SoNaRR2020: Coastal margins
This chapter assesses the progress towards the...
This chapter assesses the progress towards the sustainable management of natural resources in freshwater ecosystems
All living things need water to survive, yet globally, freshwater ecosystems are among the most threatened. Rivers, lakes, ponds and floodplains harbour rich biodiversity including some of the most threatened wildlife in Wales such as the freshwater pearl mussel, salmon and water vole.
In Wales, only 44% of rivers are achieving good ecological status under the Water Framework Directive 2018 interim classification. A range of pressures are compromising the health of our freshwater ecosystems, including climate change, pollution, physical modification, abstraction and invasive non-native species.
The sustainable management of freshwater ecosystems is intimately linked with the neighbouring land within their catchments.
Freshwater ecosystems provide important ecosystem services including water supply, renewable energy production, flood management, waste disposal, fisheries and recreation. Balancing the use of these services with one another and the sustainable management of catchments is a significant challenge.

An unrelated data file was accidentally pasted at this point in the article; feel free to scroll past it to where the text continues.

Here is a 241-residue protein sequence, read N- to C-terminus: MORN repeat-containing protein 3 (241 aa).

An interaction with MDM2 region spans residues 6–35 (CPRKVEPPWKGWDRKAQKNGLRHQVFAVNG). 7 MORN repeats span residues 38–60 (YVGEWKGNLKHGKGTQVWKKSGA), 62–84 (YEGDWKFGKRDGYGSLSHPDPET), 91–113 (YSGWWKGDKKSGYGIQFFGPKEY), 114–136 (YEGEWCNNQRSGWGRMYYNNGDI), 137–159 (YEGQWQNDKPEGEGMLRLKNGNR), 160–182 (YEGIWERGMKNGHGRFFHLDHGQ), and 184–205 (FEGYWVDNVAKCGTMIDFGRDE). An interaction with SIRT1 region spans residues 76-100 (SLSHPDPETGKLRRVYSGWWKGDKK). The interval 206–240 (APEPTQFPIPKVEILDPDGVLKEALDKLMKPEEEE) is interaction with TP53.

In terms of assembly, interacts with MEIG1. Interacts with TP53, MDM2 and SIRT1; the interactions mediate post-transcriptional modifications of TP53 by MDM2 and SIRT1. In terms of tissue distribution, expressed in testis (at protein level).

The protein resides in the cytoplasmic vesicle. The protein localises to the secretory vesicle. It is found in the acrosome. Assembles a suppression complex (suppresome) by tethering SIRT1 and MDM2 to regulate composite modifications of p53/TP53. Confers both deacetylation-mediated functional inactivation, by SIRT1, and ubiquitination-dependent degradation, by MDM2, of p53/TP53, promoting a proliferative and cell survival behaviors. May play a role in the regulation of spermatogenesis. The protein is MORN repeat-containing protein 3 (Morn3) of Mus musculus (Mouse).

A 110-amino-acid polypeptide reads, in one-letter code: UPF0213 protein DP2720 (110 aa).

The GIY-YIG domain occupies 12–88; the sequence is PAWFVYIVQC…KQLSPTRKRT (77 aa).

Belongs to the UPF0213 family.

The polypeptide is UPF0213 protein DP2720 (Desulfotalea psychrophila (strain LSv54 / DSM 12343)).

The chapter presents evidence on the state of freshwater ecosystems and the pressures affecting their health. It discusses the implications of this evidence on ecosystem resilience and ecosystem service provision. It also describes opportunities for achieving the sustainable management of freshwater ecosystems.
The Freshwater chapter's evidence needs are included in the overall evidence needs table.